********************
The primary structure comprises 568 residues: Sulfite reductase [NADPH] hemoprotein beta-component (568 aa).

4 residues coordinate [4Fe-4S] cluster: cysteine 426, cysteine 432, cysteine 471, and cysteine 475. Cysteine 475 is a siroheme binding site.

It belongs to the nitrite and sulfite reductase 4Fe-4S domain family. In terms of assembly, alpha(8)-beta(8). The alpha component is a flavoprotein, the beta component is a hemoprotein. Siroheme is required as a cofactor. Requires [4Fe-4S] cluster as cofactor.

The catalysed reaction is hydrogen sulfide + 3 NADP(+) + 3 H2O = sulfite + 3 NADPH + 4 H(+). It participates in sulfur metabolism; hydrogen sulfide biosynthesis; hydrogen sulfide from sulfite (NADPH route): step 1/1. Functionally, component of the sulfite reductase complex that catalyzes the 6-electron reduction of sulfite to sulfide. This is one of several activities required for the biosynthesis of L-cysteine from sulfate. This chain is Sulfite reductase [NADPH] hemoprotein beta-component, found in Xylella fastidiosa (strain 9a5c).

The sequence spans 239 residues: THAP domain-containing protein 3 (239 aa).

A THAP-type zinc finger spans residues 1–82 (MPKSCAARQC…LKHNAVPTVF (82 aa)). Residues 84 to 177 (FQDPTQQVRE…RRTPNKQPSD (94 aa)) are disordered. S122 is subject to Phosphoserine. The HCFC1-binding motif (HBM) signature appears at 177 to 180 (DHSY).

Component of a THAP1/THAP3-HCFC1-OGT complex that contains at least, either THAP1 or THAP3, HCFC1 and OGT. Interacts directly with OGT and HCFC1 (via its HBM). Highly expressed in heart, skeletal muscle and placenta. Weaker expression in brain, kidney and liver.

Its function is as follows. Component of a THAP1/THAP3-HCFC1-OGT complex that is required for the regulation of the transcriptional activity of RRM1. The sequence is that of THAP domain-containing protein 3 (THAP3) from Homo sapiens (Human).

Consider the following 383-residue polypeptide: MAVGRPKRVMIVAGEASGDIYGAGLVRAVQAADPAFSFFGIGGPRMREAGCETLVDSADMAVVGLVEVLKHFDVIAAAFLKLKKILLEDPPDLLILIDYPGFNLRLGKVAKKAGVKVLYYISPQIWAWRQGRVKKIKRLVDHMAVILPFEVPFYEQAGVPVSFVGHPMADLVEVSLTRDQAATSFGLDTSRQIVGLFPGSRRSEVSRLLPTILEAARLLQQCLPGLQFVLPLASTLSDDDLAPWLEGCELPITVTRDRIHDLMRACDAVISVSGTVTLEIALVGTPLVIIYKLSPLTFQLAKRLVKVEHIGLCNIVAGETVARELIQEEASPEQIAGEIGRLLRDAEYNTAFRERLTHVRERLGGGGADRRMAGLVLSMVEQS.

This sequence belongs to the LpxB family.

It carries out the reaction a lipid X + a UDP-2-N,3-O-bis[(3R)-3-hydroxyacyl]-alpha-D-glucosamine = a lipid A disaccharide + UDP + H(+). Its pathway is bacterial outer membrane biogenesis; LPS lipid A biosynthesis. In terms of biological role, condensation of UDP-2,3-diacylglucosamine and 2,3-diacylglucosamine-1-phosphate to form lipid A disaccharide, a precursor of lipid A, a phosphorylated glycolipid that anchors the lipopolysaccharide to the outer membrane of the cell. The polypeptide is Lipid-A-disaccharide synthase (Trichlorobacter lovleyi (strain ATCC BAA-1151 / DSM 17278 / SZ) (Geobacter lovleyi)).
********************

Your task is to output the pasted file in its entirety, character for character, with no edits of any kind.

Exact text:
The primary structure comprises 568 residues: Sulfite reductase [NADPH] hemoprotein beta-component (568 aa).

4 residues coordinate [4Fe-4S] cluster: cysteine 426, cysteine 432, cysteine 471, and cysteine 475. Cysteine 475 is a siroheme binding site.

It belongs to the nitrite and sulfite reductase 4Fe-4S domain family. In terms of assembly, alpha(8)-beta(8). The alpha component is a flavoprotein, the beta component is a hemoprotein. Siroheme is required as a cofactor. Requires [4Fe-4S] cluster as cofactor.

The catalysed reaction is hydrogen sulfide + 3 NADP(+) + 3 H2O = sulfite + 3 NADPH + 4 H(+). It participates in sulfur metabolism; hydrogen sulfide biosynthesis; hydrogen sulfide from sulfite (NADPH route): step 1/1. Functionally, component of the sulfite reductase complex that catalyzes the 6-electron reduction of sulfite to sulfide. This is one of several activities required for the biosynthesis of L-cysteine from sulfate. This chain is Sulfite reductase [NADPH] hemoprotein beta-component, found in Xylella fastidiosa (strain 9a5c).

The sequence spans 239 residues: THAP domain-containing protein 3 (239 aa).

A THAP-type zinc finger spans residues 1–82 (MPKSCAARQC…LKHNAVPTVF (82 aa)). Residues 84 to 177 (FQDPTQQVRE…RRTPNKQPSD (94 aa)) are disordered. S122 is subject to Phosphoserine. The HCFC1-binding motif (HBM) signature appears at 177 to 180 (DHSY).

Component of a THAP1/THAP3-HCFC1-OGT complex that contains at least, either THAP1 or THAP3, HCFC1 and OGT. Interacts directly with OGT and HCFC1 (via its HBM). Highly expressed in heart, skeletal muscle and placenta. Weaker expression in brain, kidney and liver.

Its function is as follows. Component of a THAP1/THAP3-HCFC1-OGT complex that is required for the regulation of the transcriptional activity of RRM1. The sequence is that of THAP domain-containing protein 3 (THAP3) from Homo sapiens (Human).

Consider the following 383-residue polypeptide: MAVGRPKRVMIVAGEASGDIYGAGLVRAVQAADPAFSFFGIGGPRMREAGCETLVDSADMAVVGLVEVLKHFDVIAAAFLKLKKILLEDPPDLLILIDYPGFNLRLGKVAKKAGVKVLYYISPQIWAWRQGRVKKIKRLVDHMAVILPFEVPFYEQAGVPVSFVGHPMADLVEVSLTRDQAATSFGLDTSRQIVGLFPGSRRSEVSRLLPTILEAARLLQQCLPGLQFVLPLASTLSDDDLAPWLEGCELPITVTRDRIHDLMRACDAVISVSGTVTLEIALVGTPLVIIYKLSPLTFQLAKRLVKVEHIGLCNIVAGETVARELIQEEASPEQIAGEIGRLLRDAEYNTAFRERLTHVRERLGGGGADRRMAGLVLSMVEQS.

This sequence belongs to the LpxB family.

It carries out the reaction a lipid X + a UDP-2-N,3-O-bis[(3R)-3-hydroxyacyl]-alpha-D-glucosamine = a lipid A disaccharide + UDP + H(+). Its pathway is bacterial outer membrane biogenesis; LPS lipid A biosynthesis. In terms of biological role, condensation of UDP-2,3-diacylglucosamine and 2,3-diacylglucosamine-1-phosphate to form lipid A disaccharide, a precursor of lipid A, a phosphorylated glycolipid that anchors the lipopolysaccharide to the outer membrane of the cell. The polypeptide is Lipid-A-disaccharide synthase (Trichlorobacter lovleyi (strain ATCC BAA-1151 / DSM 17278 / SZ) (Geobacter lovleyi)).